General Conference 2012 has come and gone and I am recovering. I wonder about our church’s recovery. This was my 5th rodeo and it felt like the most ornery bronking buck ever ridden. Dr. Scott Peck wrote an analysis of community building that stated that there are 4 stages: pseudocommunity, chaos, emptiness, and community. We started with pseudocommunity, “Hail fellow, well met,” and saw moments of truce along the way like during the Service of Repentance toward Indigenous Peoples. Dr. Peck says some groups stay in this safe place so that they avoid airing their differences.
However, United Methodists aren’t afraid to move out of truce mode and tear at the fabric of harmony. The Rules Committee report should have been a dire warning of what to expect. It usually is a breeze and takes a few minutes. It took a couple of hours this time. It set the tone of intractable deliberation. We hit the chaos stage and pretty much stayed there until Friday night when GCFA’s final budget reports were being made. I could feel the calm of emptiness fall over the most contentious General Conference that I have witnessed. Maybe then, and only then, did we approach true community and because of money of all things. How sad!
Where did the chaos that derailed us come from? Some want to blame back room shenanigans of people hammering out restructuring deals without everybody being at the table. We all need to remember to get together for the larger cause of holy conferencing and we all need to be at the table. The General Conference was hijacked by multiple agendas in an apparent effort to stall, filibuster, and question to death anything that came before it. It appeared that a deal was struck between multiple constituencies well before any protesters came on the floor that if things could get bogged down enough then we wouldn’t have to talk about sex and expose our utter division. How Victorian! What an avoidance of speaking a prophetic word to society.
Victorian-era denial of human sexuality has precluded us from being theologically relevant to our society. Worse, we can’t even talk to each other about it. No matter what side you’re on, was our silence acceptable? We chose to let our present 2008 language stand rather than speak theologically to a confused generation that has turned the Wesleyan Quadrilateral into an equilateral. Experience has unseated Scripture as the foundational starting point of our theological method. This isn’t a good strategy in speaking to the world. They will see us as do-nothing, irrelevant by-standers in a culture war for the soul of the cosmos.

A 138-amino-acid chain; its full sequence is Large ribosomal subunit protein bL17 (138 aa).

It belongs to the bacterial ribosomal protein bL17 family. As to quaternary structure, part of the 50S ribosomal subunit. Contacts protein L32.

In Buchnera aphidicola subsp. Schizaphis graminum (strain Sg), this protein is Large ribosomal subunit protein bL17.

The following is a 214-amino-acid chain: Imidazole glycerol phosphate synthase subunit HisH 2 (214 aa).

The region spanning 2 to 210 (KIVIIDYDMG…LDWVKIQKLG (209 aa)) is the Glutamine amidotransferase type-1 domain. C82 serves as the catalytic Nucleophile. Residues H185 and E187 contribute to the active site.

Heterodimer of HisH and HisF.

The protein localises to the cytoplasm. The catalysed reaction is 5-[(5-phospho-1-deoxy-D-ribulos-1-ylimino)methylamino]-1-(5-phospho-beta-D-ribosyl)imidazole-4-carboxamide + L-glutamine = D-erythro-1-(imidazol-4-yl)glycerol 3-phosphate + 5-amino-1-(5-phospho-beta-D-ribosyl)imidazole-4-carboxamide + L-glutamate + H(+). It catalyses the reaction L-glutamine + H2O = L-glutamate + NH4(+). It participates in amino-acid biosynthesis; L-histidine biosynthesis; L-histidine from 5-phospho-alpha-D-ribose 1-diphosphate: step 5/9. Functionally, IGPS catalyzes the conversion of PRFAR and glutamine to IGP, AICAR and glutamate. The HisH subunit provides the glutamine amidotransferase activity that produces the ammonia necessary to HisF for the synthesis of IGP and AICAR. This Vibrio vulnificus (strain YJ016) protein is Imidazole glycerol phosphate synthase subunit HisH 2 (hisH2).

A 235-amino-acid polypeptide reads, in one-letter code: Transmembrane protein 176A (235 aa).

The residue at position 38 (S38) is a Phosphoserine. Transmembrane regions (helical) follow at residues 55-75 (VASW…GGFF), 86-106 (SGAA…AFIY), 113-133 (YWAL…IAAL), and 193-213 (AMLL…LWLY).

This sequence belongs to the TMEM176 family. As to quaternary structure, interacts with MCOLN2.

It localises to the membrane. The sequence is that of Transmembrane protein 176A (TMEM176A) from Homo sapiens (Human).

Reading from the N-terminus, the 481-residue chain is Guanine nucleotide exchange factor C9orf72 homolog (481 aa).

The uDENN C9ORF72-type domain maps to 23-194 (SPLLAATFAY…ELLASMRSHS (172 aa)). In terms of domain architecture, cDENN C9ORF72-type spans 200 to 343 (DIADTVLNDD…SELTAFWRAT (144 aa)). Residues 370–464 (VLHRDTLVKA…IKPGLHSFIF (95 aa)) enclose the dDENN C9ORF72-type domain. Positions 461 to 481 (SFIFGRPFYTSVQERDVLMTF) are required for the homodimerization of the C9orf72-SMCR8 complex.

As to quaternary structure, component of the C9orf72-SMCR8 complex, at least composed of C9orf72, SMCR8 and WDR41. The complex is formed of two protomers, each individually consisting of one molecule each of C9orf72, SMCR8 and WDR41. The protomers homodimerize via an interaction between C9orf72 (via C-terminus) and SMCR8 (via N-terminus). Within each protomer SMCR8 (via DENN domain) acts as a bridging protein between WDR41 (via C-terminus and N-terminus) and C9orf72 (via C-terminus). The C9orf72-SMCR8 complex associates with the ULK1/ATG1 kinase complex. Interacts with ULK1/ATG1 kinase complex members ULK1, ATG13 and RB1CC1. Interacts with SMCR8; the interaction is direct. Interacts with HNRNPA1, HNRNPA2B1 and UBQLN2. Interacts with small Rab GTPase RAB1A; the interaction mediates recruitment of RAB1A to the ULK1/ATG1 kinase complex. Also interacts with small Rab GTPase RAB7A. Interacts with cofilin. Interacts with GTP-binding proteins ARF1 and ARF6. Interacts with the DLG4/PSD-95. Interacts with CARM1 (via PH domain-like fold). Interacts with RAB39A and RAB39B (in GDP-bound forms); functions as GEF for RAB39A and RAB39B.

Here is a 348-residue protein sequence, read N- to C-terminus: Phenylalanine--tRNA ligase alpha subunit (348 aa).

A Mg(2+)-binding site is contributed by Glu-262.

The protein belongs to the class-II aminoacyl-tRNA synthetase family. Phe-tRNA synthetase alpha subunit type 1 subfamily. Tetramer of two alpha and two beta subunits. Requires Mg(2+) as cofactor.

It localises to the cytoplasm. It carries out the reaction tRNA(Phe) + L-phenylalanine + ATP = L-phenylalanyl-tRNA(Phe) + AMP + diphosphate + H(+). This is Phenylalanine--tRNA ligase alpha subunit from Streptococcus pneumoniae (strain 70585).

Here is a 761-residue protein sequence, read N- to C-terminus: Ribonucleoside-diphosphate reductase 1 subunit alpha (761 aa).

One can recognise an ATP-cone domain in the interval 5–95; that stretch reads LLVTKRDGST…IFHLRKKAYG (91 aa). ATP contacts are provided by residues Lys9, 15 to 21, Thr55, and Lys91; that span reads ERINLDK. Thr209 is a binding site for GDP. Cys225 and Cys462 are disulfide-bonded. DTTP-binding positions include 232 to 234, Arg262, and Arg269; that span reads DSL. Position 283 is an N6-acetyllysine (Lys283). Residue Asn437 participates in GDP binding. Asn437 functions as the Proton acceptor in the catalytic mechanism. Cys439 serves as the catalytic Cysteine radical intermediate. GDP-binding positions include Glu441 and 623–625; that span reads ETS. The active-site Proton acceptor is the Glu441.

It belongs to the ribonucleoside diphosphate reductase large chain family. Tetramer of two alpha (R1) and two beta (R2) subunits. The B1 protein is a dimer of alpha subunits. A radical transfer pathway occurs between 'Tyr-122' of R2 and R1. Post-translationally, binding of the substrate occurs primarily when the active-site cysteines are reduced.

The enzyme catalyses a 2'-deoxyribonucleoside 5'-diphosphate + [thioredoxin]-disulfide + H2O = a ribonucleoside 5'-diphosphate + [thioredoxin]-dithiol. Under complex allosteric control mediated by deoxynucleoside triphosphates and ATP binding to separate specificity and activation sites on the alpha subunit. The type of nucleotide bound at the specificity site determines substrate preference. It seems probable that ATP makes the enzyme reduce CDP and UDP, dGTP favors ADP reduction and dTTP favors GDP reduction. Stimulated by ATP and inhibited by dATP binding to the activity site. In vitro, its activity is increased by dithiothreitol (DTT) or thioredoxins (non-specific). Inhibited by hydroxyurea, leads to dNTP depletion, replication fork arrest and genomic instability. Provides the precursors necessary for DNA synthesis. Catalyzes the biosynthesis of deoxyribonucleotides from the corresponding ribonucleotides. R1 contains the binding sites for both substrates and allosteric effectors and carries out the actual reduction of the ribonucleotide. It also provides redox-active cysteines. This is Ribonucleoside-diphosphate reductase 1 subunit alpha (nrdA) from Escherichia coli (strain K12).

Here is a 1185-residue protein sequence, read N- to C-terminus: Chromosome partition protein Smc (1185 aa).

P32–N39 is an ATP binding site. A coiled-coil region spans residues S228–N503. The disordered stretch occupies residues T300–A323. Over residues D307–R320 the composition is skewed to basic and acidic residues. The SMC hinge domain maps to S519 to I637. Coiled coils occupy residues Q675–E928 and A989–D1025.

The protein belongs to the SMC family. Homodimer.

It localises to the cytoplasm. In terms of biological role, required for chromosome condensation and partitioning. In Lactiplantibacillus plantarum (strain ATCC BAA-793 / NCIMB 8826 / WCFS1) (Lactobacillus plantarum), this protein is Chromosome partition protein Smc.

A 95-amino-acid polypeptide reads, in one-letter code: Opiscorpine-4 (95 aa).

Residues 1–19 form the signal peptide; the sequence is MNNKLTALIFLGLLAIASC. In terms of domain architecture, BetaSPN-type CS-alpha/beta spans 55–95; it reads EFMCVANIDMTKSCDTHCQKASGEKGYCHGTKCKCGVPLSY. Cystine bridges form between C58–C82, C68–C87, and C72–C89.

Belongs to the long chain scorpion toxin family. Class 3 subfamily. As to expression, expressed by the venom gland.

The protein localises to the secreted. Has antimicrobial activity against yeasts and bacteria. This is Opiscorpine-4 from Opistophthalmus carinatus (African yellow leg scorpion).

The ruling by the Judicial Council has now put up an almost impenetrable wall around the agency silos. In the JC’s opinion only the superintending body of the Council of Bishops can offer guidance to the agencies. Doesn’t everyone know that the agency boards all have bishops on them now and their presidents are bishops? Episcopal presence and the possibility for supervision hasn’t been lacking. Paragraph 427.3 has been in operation although ill achieved. I’m not trying to lump all bishops or agencies into an ineffective amalgamation, but the Judicial Council ruling makes it almost impossible for us to ever do a new thing.
The only means left to gain alignment among the agencies could be very damaging in the long run. Money! If the JC says that only the bishops can have oversight of the agencies then all that the General Conference can do is cut off the money. This sole option will either create more competitiveness or cooperation among the agencies and I plead for the latter. By the way, I’m grateful for the work that a few of our agencies did to help craft a way forward. I plead for the bishops to continue in exercising their spiritual and temporal authority. God help us if this ruling means that the status quo remains! I am devastated that, except for a few changes, all we need to do is keep our 2008 Book of Discipline and put a 2012 sticker over the date. That is not acceptable, but it appears to be reality.
We may have just witnessed a historic tipping point of our denomination into the morass of failed enterprises. I pray not and pledge myself to work for us to regain our theological identity and traction as a movement. We will never, however, get to true community unless we let chaos do its painful work and then we embrace an emptiness where we give up our self-interests. What I experienced at GC2012 was the worst example of filibustering do-nothingism for the sake of selfish recalcitrance: “If you don’t play my way, I’m taking my ball and going home.” This wasn’t the first time the middlers of United Methodism were shut down.
It’s happened before. Is there much difference between hardliners- whether liberal, conservative, young, old, male, female, US, or Central Conferences? I guess that we all have non-negotiables about which we won’t budge. However, irreducible positions seldom move forward – most are stuck in the past and claim that it’s the future, and the real problem is that’s it’s supposed to be a shared future and taking hard-line sides doesn’t help. Some dare to say, and I heard this over and over again at GC2012, “It’s my church. I’m taking back my church!” It’s God’s church not ours. If anybody thinks that it is theirs, remember, it’s not. Jesus said, “Upon this rock I will build MY church.”
I pray that we can get beyond the past two weeks. We must never let General Conference be hijacked again. The basic rule of parliamentary procedure must be operative: “The minority must be heard, but the majority shall prevail.” I believe the majority is in the middle and wants what’s best for the church.